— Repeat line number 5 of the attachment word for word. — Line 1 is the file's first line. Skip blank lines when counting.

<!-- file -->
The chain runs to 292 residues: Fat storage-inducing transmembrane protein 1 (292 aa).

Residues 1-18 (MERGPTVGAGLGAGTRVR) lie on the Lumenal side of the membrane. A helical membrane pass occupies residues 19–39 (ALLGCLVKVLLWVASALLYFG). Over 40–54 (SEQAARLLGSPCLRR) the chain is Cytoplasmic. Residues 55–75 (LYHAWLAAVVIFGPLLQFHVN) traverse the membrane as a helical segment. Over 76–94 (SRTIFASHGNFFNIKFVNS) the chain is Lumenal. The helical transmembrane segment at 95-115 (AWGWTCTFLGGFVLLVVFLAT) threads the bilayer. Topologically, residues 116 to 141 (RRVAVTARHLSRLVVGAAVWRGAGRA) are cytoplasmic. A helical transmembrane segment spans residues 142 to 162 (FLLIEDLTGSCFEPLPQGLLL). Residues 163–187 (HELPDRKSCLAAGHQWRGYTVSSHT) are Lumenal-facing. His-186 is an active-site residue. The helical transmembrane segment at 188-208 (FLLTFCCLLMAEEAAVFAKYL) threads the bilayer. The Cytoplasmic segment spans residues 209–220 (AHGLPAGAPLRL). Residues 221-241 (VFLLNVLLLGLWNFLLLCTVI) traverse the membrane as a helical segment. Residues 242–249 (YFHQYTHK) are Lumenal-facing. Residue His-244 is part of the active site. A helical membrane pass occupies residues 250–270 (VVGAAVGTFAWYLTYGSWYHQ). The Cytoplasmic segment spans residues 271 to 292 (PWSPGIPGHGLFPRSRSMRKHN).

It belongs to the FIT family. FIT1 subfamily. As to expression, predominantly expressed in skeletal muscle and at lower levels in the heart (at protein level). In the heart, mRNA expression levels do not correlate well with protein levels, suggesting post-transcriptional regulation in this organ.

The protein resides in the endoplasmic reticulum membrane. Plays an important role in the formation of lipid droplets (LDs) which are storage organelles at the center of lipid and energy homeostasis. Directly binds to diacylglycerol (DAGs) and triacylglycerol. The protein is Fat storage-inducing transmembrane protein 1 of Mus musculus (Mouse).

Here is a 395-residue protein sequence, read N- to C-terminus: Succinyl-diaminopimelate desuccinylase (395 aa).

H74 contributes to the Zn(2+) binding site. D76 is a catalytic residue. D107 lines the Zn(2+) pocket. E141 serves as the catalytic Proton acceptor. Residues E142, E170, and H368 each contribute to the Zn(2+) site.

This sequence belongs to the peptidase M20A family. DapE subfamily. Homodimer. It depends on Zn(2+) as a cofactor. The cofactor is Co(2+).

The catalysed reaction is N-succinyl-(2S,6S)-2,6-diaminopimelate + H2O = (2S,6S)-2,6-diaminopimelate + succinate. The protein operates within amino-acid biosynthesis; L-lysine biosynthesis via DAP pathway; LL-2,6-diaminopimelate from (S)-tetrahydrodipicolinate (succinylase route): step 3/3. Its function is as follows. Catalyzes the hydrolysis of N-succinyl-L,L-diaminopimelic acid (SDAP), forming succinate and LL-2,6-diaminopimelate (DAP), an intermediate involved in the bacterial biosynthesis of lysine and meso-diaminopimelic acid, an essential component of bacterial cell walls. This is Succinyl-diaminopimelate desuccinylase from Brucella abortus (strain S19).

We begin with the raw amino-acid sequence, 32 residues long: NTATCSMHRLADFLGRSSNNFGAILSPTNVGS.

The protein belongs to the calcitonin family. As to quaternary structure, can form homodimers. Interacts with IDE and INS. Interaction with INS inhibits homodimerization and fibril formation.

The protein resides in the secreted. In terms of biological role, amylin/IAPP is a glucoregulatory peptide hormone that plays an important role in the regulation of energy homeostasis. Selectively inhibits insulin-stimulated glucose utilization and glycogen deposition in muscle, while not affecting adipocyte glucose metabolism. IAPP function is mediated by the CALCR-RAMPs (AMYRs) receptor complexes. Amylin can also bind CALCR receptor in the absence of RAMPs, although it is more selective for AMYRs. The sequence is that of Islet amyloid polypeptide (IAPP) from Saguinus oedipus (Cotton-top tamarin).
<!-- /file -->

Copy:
Here is a 395-residue protein sequence, read N- to C-terminus: Succinyl-diaminopimelate desuccinylase (395 aa).